Jason and I both agreed that we wanted to include an element of nature in our child's name. This both honors his American Indian ancestry on the paternal side, as well as honors the earth that sustains us. We both love the outdoors and nature and hope that our child will have an appreciation for the natural world as well. When we thought of the name Flint, we both liked it right away. We appreciated that flint (the stone) and it's ability to make fire greatly impacted the development of the human species, and was used in some of the earliest tools developed by human kind. We hope that Flint will grow up to offer valuable contributions to society as well. We also hope that Flint will always know that when he comes up against something hard in life, by giving a bit of himself he can bring light to anything.

Flint's middle name, Declan, is in honor of his paternal grandmother and her family name "Decker." His paternal grandmother's family line has Celtic origins and Declan further honors this lineage as it is a Celtic name, originally meaning "full of goodness." From everything I have been told (and the example his paternal grandmother makes) I know that the family line he is named for is, in fact, full of goodness. Jason often speaks of the great impact his grandfather had on him and what a wonderful man he was. From the pictures I have seen of Jason's grandfather, it's clear where Jason got the genes for some of his looks and his size. When Jason proposed to me, he offered me the Decker's wedding ring as my engagement ring. I have worn this family heirloom with pride ever since, and we were thrilled to name our son after this part of our family.

And now, for what you've all been wanting to see:

Sleeping Flint:

Dreaming Flint:
 Snuggly Flint:

Peek-a-boo Flint:

Happy and stretching after a nap:

Mmmm, nom nom:





Play time!:

Flint demonstrating his good grabbing skills:

 So peaceful:

Daddy helps Flint with his first Hanukkah present from Grandma and Grandpa:

Daddy and Flint:

Someone's a bit stinky:

"Was that me?"

Cuteness definitely makes up for stinky:

Well, Flint is waking up from a rare nap, so that's all for now.

Saturday, November 17, 2012

Our newest family member:

On November 9th, 2012 at 10:23 pm EAT (East Africa Time), we welcomed the newest member of our family in the the world. Our son, Flint Declan Madrano captured our hearts from the moment we lay eyes on him..and he simultaneously urinated on us. It is amazing the love that we felt from him from the moment we got to meet him.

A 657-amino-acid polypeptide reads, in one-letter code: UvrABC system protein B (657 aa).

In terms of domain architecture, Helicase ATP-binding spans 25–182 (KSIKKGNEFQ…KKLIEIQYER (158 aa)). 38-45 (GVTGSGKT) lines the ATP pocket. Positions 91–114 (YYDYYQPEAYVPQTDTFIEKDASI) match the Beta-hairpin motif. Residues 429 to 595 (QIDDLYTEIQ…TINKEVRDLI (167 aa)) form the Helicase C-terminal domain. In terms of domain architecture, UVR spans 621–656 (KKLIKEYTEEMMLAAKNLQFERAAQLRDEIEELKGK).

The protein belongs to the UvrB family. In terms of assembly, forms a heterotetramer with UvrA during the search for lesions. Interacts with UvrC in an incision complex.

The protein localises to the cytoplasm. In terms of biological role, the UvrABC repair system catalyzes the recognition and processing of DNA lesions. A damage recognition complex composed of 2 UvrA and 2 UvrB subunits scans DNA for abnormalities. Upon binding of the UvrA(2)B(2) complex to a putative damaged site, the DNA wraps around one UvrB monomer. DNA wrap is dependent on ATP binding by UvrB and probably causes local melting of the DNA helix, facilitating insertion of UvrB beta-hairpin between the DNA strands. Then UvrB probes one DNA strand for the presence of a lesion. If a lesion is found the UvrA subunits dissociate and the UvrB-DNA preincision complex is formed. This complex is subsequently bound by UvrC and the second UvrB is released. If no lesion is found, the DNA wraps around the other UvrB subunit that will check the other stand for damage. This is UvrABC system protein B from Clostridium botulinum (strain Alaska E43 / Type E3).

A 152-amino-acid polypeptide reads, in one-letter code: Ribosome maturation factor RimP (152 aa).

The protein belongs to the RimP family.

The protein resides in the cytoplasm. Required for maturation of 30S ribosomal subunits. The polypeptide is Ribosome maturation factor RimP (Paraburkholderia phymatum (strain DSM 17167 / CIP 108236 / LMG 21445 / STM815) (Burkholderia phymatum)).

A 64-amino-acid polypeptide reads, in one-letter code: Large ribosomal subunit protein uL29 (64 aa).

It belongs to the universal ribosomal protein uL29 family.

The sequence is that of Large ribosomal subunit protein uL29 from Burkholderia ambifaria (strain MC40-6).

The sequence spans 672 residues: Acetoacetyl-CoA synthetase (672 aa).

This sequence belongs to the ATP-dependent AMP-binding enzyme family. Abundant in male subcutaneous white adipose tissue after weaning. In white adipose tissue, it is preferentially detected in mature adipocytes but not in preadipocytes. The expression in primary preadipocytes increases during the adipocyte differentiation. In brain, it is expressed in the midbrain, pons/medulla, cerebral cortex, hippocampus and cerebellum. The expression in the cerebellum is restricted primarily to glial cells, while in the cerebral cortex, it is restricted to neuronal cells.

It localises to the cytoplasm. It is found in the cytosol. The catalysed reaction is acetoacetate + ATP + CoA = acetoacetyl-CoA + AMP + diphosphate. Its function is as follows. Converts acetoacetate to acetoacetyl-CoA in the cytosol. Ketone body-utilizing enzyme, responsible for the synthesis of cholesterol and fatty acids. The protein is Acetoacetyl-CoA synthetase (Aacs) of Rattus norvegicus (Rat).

During the past week since he was born, we spent several days recovering from a traumatic and unwelcome cesarian section delivery in the hospital. The hospital experience was very poor for us and for Flint, and I have not decided yet if I will blog about what we experienced. Perhaps I will at some future date. 

For the time being, I am so consumed by the love and joy I feel for my son and for my husband and would prefer to focus on that. Leaving the hospital was a tremendous relief and Jason and I felt thankful to be back in our apartment with Flint. I find myself staring into his face for hours on end, marveling at this amazing life that we have created and will be responsible for protecting and nurturing. The other day as I was looking into his post-breastfed, sleepy face, I began to think about the life he would live and wonder who he will be. It occurred to me at that moment, that it is very likely that in the last couple year or within the next couple years, another baby will be born with whom Flint may fall in love with and start his own family one day. To think about all the people he will cross paths with, and to imagine how their lives are starting out or progressing was pretty neat.

I hope that he always knows and experiences love, that he develops confidence in himself, and that he always chooses for himself the path that matches his values and interests whatever they may be.

Jason put together the birth announcement while I recovered in the hospital. He did a mighty fine job of it, if I do say so myself:

He he is just seconds after arriving into the world:

His initial weight was 3.045 kg, or 6.75 lbs roughly. He was 47 cm long. 

Flint is posing next to a photo of Jason when Jason was the same age..a few days old:

All babies born in the Aga Khan Hospital in Nairobi are entered into their "database:"

Here Flint demonstrates some of his facial muscle maneuvers:

Yawns are contagious, even at 1 day of age:

Dad and Flint share eye contact:

The nipple goes here, mom:

Flint loves the swaddle and a full tummy: